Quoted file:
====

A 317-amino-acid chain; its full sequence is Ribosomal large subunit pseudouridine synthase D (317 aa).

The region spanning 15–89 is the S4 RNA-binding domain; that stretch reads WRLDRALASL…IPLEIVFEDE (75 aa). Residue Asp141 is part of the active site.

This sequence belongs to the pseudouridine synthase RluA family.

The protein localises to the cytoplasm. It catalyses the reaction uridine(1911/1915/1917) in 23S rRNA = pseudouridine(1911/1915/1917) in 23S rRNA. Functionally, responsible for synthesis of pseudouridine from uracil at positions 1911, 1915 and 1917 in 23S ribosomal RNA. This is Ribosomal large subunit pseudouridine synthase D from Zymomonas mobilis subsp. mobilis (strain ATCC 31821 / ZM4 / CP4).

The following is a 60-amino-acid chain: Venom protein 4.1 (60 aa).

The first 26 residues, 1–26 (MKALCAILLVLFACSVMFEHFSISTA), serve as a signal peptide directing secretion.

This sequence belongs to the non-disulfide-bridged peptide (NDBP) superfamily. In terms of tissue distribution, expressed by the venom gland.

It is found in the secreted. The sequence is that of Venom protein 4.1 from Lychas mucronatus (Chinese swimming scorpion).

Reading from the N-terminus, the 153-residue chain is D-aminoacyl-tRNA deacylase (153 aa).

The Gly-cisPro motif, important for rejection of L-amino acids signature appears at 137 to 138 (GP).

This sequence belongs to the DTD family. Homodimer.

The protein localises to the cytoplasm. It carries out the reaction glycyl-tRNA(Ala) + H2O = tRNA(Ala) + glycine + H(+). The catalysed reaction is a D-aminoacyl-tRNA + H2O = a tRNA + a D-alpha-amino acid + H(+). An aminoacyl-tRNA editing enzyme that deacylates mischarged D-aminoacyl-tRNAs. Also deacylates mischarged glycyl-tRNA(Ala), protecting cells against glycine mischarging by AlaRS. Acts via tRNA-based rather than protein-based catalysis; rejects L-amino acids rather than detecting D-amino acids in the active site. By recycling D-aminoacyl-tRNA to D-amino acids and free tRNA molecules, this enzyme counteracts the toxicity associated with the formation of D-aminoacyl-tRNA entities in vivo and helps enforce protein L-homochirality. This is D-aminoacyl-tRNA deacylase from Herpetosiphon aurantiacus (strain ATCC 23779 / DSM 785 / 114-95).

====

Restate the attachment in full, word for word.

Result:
A 317-amino-acid chain; its full sequence is Ribosomal large subunit pseudouridine synthase D (317 aa).

The region spanning 15–89 is the S4 RNA-binding domain; that stretch reads WRLDRALASL…IPLEIVFEDE (75 aa). Residue Asp141 is part of the active site.

This sequence belongs to the pseudouridine synthase RluA family.

The protein localises to the cytoplasm. It catalyses the reaction uridine(1911/1915/1917) in 23S rRNA = pseudouridine(1911/1915/1917) in 23S rRNA. Functionally, responsible for synthesis of pseudouridine from uracil at positions 1911, 1915 and 1917 in 23S ribosomal RNA. This is Ribosomal large subunit pseudouridine synthase D from Zymomonas mobilis subsp. mobilis (strain ATCC 31821 / ZM4 / CP4).

The following is a 60-amino-acid chain: Venom protein 4.1 (60 aa).

The first 26 residues, 1–26 (MKALCAILLVLFACSVMFEHFSISTA), serve as a signal peptide directing secretion.

This sequence belongs to the non-disulfide-bridged peptide (NDBP) superfamily. In terms of tissue distribution, expressed by the venom gland.

It is found in the secreted. The sequence is that of Venom protein 4.1 from Lychas mucronatus (Chinese swimming scorpion).

Reading from the N-terminus, the 153-residue chain is D-aminoacyl-tRNA deacylase (153 aa).

The Gly-cisPro motif, important for rejection of L-amino acids signature appears at 137 to 138 (GP).

This sequence belongs to the DTD family. Homodimer.

The protein localises to the cytoplasm. It carries out the reaction glycyl-tRNA(Ala) + H2O = tRNA(Ala) + glycine + H(+). The catalysed reaction is a D-aminoacyl-tRNA + H2O = a tRNA + a D-alpha-amino acid + H(+). An aminoacyl-tRNA editing enzyme that deacylates mischarged D-aminoacyl-tRNAs. Also deacylates mischarged glycyl-tRNA(Ala), protecting cells against glycine mischarging by AlaRS. Acts via tRNA-based rather than protein-based catalysis; rejects L-amino acids rather than detecting D-amino acids in the active site. By recycling D-aminoacyl-tRNA to D-amino acids and free tRNA molecules, this enzyme counteracts the toxicity associated with the formation of D-aminoacyl-tRNA entities in vivo and helps enforce protein L-homochirality. This is D-aminoacyl-tRNA deacylase from Herpetosiphon aurantiacus (strain ATCC 23779 / DSM 785 / 114-95).